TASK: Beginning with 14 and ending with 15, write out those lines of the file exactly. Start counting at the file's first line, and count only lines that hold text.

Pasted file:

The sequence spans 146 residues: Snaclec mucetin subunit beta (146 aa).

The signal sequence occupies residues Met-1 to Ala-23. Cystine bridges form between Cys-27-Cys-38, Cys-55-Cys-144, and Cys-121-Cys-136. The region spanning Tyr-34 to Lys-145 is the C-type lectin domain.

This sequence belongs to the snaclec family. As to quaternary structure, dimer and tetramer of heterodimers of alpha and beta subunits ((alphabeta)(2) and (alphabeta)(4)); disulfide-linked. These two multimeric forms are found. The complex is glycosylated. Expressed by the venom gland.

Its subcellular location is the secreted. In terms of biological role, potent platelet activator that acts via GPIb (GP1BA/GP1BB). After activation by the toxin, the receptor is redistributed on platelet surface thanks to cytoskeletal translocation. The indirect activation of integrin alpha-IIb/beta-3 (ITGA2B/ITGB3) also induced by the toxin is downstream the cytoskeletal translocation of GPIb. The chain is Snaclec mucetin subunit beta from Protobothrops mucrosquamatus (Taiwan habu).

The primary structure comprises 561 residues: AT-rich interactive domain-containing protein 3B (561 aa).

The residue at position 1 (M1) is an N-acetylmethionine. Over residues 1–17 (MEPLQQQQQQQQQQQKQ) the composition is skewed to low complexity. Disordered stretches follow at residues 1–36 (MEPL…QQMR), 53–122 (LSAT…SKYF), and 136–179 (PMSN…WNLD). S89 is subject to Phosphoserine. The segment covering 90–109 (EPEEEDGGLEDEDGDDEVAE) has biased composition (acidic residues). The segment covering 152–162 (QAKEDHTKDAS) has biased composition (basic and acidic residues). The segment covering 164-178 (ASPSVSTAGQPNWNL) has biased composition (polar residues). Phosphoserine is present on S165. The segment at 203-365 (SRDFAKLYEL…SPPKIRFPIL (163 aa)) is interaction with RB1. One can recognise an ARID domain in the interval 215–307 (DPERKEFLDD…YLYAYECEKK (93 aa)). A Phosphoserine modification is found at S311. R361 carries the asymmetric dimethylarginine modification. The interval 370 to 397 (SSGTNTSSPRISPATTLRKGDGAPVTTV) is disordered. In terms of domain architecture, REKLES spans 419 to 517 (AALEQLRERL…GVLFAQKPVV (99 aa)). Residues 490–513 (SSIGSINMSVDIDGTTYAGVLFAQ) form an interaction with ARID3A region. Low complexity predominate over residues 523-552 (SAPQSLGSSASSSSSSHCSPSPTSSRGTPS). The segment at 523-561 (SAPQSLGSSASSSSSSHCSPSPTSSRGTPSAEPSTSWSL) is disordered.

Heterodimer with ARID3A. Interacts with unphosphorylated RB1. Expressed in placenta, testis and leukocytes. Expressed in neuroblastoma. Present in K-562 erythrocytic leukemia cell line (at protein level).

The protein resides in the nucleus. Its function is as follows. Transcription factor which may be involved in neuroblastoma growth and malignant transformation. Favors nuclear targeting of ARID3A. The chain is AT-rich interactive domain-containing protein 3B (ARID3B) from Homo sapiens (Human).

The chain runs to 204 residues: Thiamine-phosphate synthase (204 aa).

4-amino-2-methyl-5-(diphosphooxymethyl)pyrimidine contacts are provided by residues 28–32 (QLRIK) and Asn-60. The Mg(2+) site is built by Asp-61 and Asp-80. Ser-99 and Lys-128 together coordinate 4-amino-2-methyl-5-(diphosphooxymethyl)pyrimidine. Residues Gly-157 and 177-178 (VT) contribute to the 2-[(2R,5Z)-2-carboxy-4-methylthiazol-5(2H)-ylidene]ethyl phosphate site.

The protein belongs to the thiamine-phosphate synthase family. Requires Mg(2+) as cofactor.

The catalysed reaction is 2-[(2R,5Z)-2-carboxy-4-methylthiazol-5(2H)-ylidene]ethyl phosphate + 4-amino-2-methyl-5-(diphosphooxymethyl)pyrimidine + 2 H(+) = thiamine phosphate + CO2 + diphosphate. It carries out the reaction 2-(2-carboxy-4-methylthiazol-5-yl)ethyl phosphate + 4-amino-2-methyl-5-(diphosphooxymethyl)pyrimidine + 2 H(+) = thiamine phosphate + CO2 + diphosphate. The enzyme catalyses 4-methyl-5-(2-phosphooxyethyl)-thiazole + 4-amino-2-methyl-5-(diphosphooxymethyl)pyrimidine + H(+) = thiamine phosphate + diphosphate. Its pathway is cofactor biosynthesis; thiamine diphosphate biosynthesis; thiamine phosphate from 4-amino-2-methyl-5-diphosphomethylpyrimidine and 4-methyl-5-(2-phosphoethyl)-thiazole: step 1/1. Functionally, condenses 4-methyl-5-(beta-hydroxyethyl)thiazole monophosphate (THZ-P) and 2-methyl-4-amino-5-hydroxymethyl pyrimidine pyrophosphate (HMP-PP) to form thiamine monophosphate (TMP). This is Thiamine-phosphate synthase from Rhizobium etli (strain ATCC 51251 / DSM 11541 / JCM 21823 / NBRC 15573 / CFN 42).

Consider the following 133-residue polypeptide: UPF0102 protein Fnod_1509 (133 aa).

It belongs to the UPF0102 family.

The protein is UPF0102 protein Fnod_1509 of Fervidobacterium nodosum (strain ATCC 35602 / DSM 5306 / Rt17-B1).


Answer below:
It belongs to the UPF0102 family.

The protein is UPF0102 protein Fnod_1509 of Fervidobacterium nodosum (strain ATCC 35602 / DSM 5306 / Rt17-B1).